- With Alain Resnais’s Muriel, or The Time of Return now streaming on FilmStruck, Leo Robson explores how this radical meditation on memory “invites broader questions about what happens when we return to a movie: Is rewatching a compliment or a betrayal, a tribute or a travesty?”
- Also at the New Yorker is Tad Friend’s profile of Mike Mills, a maximalist whose work seeks to “reveal the entirety of his characters’ lives and minds.” His latest film, 20th Century Women, is up for two Golden Globes this Sunday.
- Another filmmaker who won acclaim last year, The Love Witch director Anna Biller, shared a blog post about her time working at a Japanese hostess bar in Hawaii, a harrowing experience she compares to Mikio Naruse’s When a Woman Ascends the Stairs and Kenji Mizoguchi’s Street of Shame.
- The cover story of Film Comment’s latest issue is an extensive interview with Martin Scorsese, in which the director discusses his latest film, Silence, and the inspiration he continually draws from auteurs like Ozu, Bresson, and Hitchcock.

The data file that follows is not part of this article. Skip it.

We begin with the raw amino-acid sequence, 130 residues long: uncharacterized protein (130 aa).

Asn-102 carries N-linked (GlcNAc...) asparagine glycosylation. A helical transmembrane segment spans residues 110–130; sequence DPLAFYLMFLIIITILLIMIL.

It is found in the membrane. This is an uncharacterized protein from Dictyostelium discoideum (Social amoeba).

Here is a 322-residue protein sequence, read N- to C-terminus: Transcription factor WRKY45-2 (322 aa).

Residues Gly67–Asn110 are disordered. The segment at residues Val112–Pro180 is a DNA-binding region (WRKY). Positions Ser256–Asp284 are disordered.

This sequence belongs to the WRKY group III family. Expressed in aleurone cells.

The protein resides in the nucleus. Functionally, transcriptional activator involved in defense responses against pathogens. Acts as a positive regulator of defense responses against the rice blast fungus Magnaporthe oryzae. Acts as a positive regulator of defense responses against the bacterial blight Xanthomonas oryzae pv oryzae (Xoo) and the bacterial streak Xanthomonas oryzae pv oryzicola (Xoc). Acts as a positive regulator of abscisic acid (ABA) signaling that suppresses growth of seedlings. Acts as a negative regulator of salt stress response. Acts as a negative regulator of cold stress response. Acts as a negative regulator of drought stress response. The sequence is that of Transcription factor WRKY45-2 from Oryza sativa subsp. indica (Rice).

- Revisit Scorsese’s work through ten memorable songs featured in his films, including the Ronettes’ “Be My Baby,” the Clash’s “Janie Jones,” and Ray Charles’s “Come Rain or Come Shine.”
- Steven Soderbergh’s annual record of movies, television shows, books, and music he consumed over the previous year contains some striking juxtapositions, including a single day in which he watched an episode of Inside Amy Schumer and Touch of Evil.
- In anticipation of the twenty-fifth anniversary of Twin Peaks: Fire Walk with Me and a vinyl reissue of Angelo Badalamenti’s score, Alamo Drafthouse will be screening the film at various locations across the country.
- Analog aficionados, rejoice! Kodak is preparing to bring back “one of the most iconic film stocks of all time,” Ektachrome.
- And if that news excites you, you might also enjoy Filmmaker magazine’s video highlighting the best cinematography of 2016:
A Sound for Love and Loss: Bo Harwood on A Woman Under the Influence
With just piano and guitar, longtime Cassavetes collaborator Bo Harwood created a score that highlights the melancholy in the director’s acclaimed domestic drama.